WESTON -- There was laughter and excited chatter around Regis College's dining hall in the upper student center, April 4, but it wasn't just coming from hungry students.
Just outside the dining hall, a number of religious sisters spoke enthusiastically amongst themselves and to students and faculty, handing out pamphlets and cards detailing some of the various ministries religious women from around the Archdiocese of Boston are involved with during a special "meet and greet" session.
The session, along with a subsequent forum, were meant to serve as a way for students to become better acquainted with the work local sisters do on a daily basis. It was originally planned for March 14, during National Catholic Sisters Week, but adverse weather led the event to be postponed until April.
The Sisters of St. Joseph of Boston, the founders of Regis, were heavily represented at the event, and of the four ministries featured -- The Women's Table, Casserly House, Bakhita House, and The Literacy Connection -- only Bakhita House is not a direct ministry of the Sisters of St. Joseph.
Dozens of students and faculty members stopped to greet and speak with the sisters on their way to or from lunch, and dozens attended the forum, moderated by Mary Lou Jackson of the president's office.
During the forum, representatives from each ministry detailed their work and the impact it has on those the ministries serve, as well as the larger community.
Mary Rita Weschler, CSJA and Priscilla Kelso spoke about The Women's Table, a ministry that provides a variety of services specifically for women.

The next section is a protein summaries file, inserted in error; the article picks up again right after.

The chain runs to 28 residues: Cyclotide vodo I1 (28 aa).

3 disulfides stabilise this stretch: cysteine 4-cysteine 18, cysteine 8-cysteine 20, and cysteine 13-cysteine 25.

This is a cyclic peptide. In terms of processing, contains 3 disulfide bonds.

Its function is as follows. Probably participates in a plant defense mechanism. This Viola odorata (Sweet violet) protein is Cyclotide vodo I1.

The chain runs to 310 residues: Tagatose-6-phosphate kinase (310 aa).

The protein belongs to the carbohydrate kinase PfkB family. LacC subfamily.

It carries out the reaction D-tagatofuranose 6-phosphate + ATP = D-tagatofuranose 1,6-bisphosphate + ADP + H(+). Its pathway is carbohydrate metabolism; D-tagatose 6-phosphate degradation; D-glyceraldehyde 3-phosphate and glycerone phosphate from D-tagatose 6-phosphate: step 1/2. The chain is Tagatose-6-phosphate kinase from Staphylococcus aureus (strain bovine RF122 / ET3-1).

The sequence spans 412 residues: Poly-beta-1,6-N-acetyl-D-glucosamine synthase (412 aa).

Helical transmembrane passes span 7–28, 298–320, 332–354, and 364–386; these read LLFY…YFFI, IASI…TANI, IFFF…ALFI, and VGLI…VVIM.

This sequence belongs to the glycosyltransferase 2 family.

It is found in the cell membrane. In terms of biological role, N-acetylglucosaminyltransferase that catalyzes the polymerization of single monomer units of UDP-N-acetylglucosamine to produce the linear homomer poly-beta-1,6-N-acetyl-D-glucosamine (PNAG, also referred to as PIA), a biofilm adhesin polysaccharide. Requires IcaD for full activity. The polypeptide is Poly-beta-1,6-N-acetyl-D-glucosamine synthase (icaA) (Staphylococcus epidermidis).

Since 2008, said Weschler, director of the ministry, The Women's Table has provided "provide individual advocacy for women, connecting women to services or resources that they might need."
Those services include monthly circles of support for women that share common experiences, such as mothers of children with special needs or women who share a multicultural background, as well as a number of enrichment programs, including a writing workshop.
Kelso, who started the monthly multicultural circle, noted that it allows women, "particularly those who have been transplanted from other cultures, to get together once a month and be ourselves in a safe place in the Sisters of St. Joseph House in Brighton."
"We get together because we need a safe place to think out loud, to feel out loud, to be honest about our struggles, our joys and our sorrows, as people who are trying to compose a life" in another land, she said.
All of the services offered by The Women's Table, Weschler noted, are "really for encouraging people to think more deeply about their lives" and their faith.
The Literacy Connection, said Sister Pat Andrews, CSJ, director of the ministry for the last 17 years, has been operating since May of 1987, and originally began to "reach out to Southeast Asian immigrants who had settled in or around the Brighton/Allston area" and assist them with English literacy.
The ministry has expanded since then, with students now coming from over 30 different countries. A citizenship program has also been added, and Sister Pat noted that since 2005 a total of 138 students who have utilized the program have since obtained U.S. citizenship.